BOOTHBAY HARBOR, Maine — The Maine Center for Disease Control has notified the owner of the Cap’n Fish’s Waterfront Inn that an open sewage container on the property must be replaced by a compliant sewage system before the establishment’s license to do business will be renewed.

Town officials notified the state that four pipes were discharging sewage into an open 55-gallon drum beneath the dock, according to a Jan. 15 letter from the CDC to John Fish, owner of the downtown inn. The complaint noted the open top of the drum was positioned so sewage could escape at a high tide.

“It is my understanding that the platform was about 4 feet above the high tide,” Karl Wilkins, acting spokesman for the Maine Department of Environmental Protection, said Wednesday. Wilkins said there was no evidence there had been any direct discharge into the ocean and said the town and the CDC are “handling it appropriately.”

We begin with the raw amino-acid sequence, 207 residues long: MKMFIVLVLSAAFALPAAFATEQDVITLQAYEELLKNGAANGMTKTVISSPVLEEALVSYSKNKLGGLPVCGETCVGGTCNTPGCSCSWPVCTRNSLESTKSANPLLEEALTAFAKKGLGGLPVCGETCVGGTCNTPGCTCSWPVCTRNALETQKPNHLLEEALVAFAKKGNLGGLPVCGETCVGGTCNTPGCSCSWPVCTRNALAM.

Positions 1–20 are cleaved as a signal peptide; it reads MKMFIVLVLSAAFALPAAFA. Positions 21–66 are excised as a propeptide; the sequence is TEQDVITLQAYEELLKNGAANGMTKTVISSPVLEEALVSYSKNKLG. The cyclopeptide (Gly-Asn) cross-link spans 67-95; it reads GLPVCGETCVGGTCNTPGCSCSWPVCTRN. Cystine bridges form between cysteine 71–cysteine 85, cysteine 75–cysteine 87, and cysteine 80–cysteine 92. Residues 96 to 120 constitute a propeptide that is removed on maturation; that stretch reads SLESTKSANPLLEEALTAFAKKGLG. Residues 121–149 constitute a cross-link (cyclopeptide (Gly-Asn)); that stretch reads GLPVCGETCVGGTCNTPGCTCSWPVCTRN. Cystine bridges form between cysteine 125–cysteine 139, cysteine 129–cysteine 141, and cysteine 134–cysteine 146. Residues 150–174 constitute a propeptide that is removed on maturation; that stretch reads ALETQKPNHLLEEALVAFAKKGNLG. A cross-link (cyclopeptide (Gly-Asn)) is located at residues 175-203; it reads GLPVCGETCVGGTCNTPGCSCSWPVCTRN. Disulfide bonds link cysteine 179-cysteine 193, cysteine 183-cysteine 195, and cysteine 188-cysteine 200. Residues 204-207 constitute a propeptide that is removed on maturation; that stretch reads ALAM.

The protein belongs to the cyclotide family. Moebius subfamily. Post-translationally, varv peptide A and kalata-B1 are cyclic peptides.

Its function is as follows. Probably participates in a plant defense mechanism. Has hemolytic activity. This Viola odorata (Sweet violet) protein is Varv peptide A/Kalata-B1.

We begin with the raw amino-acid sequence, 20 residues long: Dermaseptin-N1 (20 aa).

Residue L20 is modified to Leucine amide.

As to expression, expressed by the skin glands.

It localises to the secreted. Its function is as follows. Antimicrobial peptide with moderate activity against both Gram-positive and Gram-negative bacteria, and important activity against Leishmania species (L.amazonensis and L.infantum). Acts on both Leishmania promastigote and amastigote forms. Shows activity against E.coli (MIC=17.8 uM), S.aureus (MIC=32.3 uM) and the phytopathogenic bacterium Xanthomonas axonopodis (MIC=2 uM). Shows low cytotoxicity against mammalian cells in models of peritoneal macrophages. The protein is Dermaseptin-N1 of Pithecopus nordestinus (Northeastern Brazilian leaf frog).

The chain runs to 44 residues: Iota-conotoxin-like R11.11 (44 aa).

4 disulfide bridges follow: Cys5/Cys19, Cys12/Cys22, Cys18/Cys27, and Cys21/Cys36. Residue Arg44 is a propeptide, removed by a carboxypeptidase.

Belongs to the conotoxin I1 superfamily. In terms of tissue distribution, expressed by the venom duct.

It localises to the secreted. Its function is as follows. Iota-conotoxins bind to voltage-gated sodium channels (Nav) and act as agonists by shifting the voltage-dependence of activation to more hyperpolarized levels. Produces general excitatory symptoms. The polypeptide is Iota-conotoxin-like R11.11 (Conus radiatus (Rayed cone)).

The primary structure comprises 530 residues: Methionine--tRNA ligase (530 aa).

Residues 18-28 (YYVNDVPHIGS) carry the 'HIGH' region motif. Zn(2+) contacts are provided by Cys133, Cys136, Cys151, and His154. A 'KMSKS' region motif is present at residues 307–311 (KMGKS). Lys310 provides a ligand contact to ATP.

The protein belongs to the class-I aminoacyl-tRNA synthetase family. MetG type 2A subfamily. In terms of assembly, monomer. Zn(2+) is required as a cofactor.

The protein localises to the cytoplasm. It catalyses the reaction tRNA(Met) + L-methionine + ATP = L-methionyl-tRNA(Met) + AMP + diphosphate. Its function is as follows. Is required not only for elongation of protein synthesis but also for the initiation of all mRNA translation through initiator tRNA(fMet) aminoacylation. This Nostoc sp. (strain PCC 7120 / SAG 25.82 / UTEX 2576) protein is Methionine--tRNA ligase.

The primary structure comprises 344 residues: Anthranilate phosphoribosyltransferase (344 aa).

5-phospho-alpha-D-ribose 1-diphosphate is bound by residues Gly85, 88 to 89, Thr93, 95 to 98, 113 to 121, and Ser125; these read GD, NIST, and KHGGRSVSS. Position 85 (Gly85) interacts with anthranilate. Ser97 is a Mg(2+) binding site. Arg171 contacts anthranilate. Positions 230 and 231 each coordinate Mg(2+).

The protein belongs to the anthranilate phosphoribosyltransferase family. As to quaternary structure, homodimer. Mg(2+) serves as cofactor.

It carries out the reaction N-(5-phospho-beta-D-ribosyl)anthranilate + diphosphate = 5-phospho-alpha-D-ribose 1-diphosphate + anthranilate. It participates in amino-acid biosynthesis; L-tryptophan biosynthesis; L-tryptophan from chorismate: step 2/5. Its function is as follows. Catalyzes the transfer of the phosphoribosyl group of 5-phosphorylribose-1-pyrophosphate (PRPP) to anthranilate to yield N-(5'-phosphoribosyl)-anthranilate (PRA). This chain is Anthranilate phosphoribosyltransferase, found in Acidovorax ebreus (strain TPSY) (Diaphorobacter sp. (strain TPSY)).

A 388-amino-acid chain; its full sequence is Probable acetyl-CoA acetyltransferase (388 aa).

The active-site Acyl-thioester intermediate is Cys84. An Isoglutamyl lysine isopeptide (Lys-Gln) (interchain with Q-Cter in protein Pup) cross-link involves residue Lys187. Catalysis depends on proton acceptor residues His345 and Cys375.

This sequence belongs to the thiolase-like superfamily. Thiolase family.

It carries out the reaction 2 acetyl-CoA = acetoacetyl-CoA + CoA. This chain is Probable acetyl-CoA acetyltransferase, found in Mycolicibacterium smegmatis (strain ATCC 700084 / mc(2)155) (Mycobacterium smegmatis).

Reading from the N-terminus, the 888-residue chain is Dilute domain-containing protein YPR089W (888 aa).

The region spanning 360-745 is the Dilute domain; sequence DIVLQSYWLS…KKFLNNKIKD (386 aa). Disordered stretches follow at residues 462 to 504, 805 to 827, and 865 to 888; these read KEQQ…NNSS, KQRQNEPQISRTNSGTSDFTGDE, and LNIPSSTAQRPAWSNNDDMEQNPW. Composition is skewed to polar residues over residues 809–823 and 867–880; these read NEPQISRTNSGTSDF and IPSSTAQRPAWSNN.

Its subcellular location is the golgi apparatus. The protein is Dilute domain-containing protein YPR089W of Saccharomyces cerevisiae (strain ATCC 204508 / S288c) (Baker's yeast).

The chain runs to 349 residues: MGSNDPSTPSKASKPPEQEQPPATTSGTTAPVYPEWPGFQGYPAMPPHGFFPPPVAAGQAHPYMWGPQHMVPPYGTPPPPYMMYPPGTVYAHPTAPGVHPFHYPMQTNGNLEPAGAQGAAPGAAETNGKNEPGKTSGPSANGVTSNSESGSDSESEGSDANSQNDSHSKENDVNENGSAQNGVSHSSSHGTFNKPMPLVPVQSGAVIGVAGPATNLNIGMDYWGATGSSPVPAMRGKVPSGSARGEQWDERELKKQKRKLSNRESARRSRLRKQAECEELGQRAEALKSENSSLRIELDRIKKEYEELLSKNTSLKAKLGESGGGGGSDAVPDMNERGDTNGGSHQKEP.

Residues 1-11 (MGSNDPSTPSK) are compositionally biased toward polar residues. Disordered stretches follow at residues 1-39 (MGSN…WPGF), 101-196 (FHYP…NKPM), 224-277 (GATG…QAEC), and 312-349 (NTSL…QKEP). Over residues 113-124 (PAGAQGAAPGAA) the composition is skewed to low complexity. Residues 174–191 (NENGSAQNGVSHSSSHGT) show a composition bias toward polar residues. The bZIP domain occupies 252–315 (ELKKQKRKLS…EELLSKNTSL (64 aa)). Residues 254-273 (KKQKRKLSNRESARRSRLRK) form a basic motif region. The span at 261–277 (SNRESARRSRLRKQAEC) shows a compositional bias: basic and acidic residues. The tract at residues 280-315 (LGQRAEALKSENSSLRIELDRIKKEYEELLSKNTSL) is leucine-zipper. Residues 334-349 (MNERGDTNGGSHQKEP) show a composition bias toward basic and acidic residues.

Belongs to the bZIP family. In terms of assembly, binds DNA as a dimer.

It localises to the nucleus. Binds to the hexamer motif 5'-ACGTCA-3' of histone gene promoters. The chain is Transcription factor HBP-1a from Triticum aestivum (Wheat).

Fish did not return a call for comment Wednesday.

In the letter, Eric Wightman, compliance and enforcement specialist for the CDC’s Health Inspection Program of the Division of Environmental Health, told Fish the noncompliant pump station was a violation of the eating and lodging license issued in March 2014 and could jeopardize a renewal of that license.

The letter referred to an earlier letter sent Jan. 6 to Fish from Boothbay Harbor Code Enforcement Officer Geoff Smith and Chris Higgins, superintendent of the Boothbay Harbor Sewer District, notifying Fish he must replace the noncompliant pump station.

Neither Smith nor Higgins returned calls Wednesday.

John Martins, public health information officer for the Maine Department of Health and Human Services, said Fish must have a master plumber determine what size pump and pump station would be appropriate. That pump and station must be permitted, inspected and installed, Martins said.

The owners must the contact the Health Inspection Program, as well as a local plumbing inspector for re-inspection, he said.